IoT Forum on Computer Vision


Agenda, Attendee List, & Presentation files now available to Telecom Council members in the library.

IoT Forum meets in June at Sensors Expo in San Jose to look at innovation in Computer Vision. When coupled with the Internet of Things, computer vision allows devices to turn sensor data into actionable information. Join IoT Forum members, guests, and invited experts for an afternoon of innovation discovery, product demos, startup pitches, and great networking as we explore the opportunities around computer vision and machine vision in IoT.


  • Date: 6/26/2019 09:00 AM
  • Location: Sensors Expo, McEnery Convention Center, San Jose (Map)

Description

SUMMARY   |   AGENDA   |   ATTENDEES   |   LIBRARY

Silicon Valley, California, June 26, 2019/Meeting Recap/  On June 26, the IoT Forum held our meeting in San Jose, co-located with the Sensors Expo and Conference. Naturally, it made sense to focus our IoT meeting on the subject of sensors. For this year’s meeting at the Sensors Expo, our focus was on visual sensors and the sub-topic of Computer Vision.

We opened our session with an analysts presentation from Jeff Bier, a Founder at the Embedded Vision Alliance. Jeff had a few of solid observations that resonated throughout the rest of the presentations that came after. One was a defining vision for IoT, as the internet of things that interact with the physical world. To be IoT, a connected item must do one of both of: interact with the physical world via sensors that ingest data, or interact with the physical world via actuators that do something in the physical realm. Jeff defined Computer Vision as “extracting meaning from images and Video”. One other very interesting take-away from Jeff’s presentation was the (obvious only in retrospect) observation that, if you aggregate all sensor data that is generated in the world, data from image sensors is approximately 100% of all the data.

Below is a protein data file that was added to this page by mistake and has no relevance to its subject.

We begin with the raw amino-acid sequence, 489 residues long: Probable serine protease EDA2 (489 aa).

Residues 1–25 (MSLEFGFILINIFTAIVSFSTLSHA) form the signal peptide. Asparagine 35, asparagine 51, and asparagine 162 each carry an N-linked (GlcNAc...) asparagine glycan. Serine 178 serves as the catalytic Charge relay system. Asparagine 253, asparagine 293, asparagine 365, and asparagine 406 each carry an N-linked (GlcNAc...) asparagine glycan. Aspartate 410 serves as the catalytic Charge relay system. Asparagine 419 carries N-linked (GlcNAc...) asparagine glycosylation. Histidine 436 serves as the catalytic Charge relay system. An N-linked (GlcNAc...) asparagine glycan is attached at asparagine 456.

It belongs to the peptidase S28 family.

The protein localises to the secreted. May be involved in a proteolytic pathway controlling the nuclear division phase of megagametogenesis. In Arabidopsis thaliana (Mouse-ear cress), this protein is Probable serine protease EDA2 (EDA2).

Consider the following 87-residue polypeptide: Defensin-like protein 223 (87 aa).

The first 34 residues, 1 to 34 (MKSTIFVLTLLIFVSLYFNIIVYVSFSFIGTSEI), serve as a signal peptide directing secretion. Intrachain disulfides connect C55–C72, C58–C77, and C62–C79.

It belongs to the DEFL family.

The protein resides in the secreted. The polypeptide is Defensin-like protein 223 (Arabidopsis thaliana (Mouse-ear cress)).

The good news is that image and video sensors are cheap and COTS equipment. Further good news is how flexible they are, as image data can be used to detect an incredibly high number of situations from motion, to vibration, to heartbeats, and much more. Of course, there is bad news: the costs of image and video data are in the data transport of the imagery, and in the analytics that must be used to extract useful information from millions of pixels.

Because of the high-bandwidth nature of the data flow from image sensors, a good portion of our panelists and speakers discussions hinged on the concept of Edge Processing. There is huge value in analyzing the video feeds at the source, and extracting the desired information there, such that the heavy data flow does not need to be transported back to a central cloud location.

Thanks to all who presented at our meeting.  As always, IoT Forum Members can find presentations from this meeting in the Member Library.